Employment Agreement

What are the Current Trends in Parental Leave Benefits?

Sep 26, 2023

We’re returning to our Parental Leave mini-series with a review of parental leave policies across companies. Last week, we covered the legal baseline mandated by state and federal law. This week, let’s learn what standards are being set by companies across the 4 key aspects of Type, Duration, Eligibility, and Pay.

The majority of employers do not provide Paid Parental Leave

While the rest of this post will discuss parental leave specifics such as duration and eligibility, it’s important to acknowledge that most Americans do not get paid parental leave through their employer. According to the US Bureau of Labor Statistics, only 1 in 4 Americans have access to employer-provided paid family leave in 2023. The lack of paid leave disproportionately affects low-income workers and industries such as construction and hospitality. A survey run by KFF in 2019 had a similar statistic that ~31% of workers are employed by a firm that offers paid parental leave. For these individuals, their parental leave policy is what’s prescribed by their state and federal law.

For Paid Parental Leave, 12 weeks is most common

For this analysis, we use theSkimm’s roundup of 500+ companies, which covers industries from Accounting to Wellness, public and private sectors, and company sizes (from 200+ to 100,000+). Let’s first review the paid leave distribution for the birthing and/or primary caregiver:

Note: N/S represents Not Specified, where the company was reported to provide thie benefit, but the details of the plan were not provided.

  1. 30% of companies provide 12 weeks

  2. 22% of companies provide 16 weeks

  3. 13% of companies provide fewer than 12 weeks

Next, let’s review the paid leave distribution for the non-birthing and/or secondary caregiver:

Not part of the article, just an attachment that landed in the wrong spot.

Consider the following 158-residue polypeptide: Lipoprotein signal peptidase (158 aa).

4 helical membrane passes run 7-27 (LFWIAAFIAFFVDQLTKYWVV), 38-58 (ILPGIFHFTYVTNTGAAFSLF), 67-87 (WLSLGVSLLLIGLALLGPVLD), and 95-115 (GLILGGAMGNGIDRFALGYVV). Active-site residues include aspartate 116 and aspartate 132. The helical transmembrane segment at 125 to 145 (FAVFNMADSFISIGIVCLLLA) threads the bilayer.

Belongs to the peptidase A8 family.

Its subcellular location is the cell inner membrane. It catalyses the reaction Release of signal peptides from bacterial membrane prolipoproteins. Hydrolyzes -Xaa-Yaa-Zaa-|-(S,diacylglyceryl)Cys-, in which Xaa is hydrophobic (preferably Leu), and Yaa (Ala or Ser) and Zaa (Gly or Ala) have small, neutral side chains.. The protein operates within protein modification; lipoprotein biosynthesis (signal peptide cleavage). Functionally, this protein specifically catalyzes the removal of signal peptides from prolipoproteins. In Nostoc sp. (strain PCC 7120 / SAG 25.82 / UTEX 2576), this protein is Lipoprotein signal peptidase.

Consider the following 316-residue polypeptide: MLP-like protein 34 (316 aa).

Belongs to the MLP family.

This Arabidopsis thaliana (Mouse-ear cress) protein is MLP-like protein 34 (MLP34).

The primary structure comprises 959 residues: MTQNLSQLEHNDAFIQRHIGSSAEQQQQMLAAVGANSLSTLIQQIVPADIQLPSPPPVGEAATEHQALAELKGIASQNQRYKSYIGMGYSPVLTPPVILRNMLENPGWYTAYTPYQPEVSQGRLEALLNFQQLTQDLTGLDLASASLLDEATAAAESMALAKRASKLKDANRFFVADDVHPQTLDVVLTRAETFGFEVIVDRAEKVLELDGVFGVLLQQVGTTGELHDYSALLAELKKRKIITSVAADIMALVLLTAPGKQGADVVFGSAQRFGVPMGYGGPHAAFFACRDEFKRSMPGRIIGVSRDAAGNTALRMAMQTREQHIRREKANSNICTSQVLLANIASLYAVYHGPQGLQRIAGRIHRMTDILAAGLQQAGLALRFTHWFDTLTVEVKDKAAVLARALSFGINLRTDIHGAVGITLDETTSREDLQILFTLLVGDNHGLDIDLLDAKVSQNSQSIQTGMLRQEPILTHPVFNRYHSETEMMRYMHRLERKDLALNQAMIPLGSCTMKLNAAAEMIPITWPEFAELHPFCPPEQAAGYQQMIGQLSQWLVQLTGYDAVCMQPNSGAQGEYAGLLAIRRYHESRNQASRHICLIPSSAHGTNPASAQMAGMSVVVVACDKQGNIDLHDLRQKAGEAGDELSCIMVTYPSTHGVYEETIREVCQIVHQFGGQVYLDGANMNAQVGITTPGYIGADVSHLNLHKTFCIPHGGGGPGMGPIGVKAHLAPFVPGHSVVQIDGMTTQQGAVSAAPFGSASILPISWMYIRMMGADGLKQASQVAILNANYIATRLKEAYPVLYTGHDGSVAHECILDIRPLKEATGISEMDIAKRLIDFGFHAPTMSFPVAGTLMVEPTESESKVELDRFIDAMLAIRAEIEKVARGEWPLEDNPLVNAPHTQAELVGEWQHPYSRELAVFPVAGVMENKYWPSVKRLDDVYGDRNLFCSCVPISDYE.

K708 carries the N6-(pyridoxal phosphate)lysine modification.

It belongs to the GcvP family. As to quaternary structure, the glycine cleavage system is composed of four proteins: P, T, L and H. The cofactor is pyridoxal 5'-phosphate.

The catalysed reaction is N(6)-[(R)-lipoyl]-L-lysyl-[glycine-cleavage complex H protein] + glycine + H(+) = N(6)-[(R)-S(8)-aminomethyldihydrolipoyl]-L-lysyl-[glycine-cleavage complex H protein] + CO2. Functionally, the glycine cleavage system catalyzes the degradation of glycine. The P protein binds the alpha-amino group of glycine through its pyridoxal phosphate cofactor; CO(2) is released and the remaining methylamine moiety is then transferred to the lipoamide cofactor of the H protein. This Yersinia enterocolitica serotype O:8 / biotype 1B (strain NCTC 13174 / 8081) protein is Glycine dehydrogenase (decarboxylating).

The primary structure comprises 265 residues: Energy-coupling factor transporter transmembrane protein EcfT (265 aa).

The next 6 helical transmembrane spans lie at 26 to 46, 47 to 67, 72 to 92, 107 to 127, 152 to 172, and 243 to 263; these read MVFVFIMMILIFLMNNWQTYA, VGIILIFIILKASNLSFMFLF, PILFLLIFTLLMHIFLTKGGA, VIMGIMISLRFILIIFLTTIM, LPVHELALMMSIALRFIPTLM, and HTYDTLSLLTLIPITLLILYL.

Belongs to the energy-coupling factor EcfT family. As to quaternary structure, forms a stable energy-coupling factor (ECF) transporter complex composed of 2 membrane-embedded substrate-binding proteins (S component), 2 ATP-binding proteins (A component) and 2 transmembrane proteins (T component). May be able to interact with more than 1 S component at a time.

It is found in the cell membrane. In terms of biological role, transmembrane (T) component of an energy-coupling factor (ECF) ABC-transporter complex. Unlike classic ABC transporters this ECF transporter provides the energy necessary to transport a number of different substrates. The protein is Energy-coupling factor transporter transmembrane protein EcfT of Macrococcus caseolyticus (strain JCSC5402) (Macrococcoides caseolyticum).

1. 26% of companies provide 12 weeks

  2. 22% of companies do not provide this benefit

  3. 28% of companies provide fewer than 12 weeks

Finally, we review data on eligibility for parental leave using Parentaly’s Database of 270+ companies. While a smaller sample size, there is still broad coverage in size and sector:

  1. 53% of companies provide immediately eligibility upon employment

  2. 24% of companies require 12 months employment

The most common paid parental leave policy is 12 weeks fully paid regardless of caregiving status with immediate eligibility upon employment. Longer paid leaves tend to favor the birthing and/or primary caregiver. It’s worth mentioning that a small number of companies offered longer leaves at a lower pay rate (e.g. 75%) but most policies focused on weeks of full pay.

To put these numbers into perspective, the 2019 global average is 29 weeks of maternity leave and 16 weeks for paternity leave. It’s clear the US standards have a lot of room for improvement. It’s also clear that even within parental leave policies, everyone can increase their eligibility and inclusivity. We hope you’ve learned as much as we have in researching for this mini-series on parental leave benefits in the US, and we’ll be back next week discussing how to negotiate techniques.

For advocacy and beyond,
The Ask Ginkgo Team

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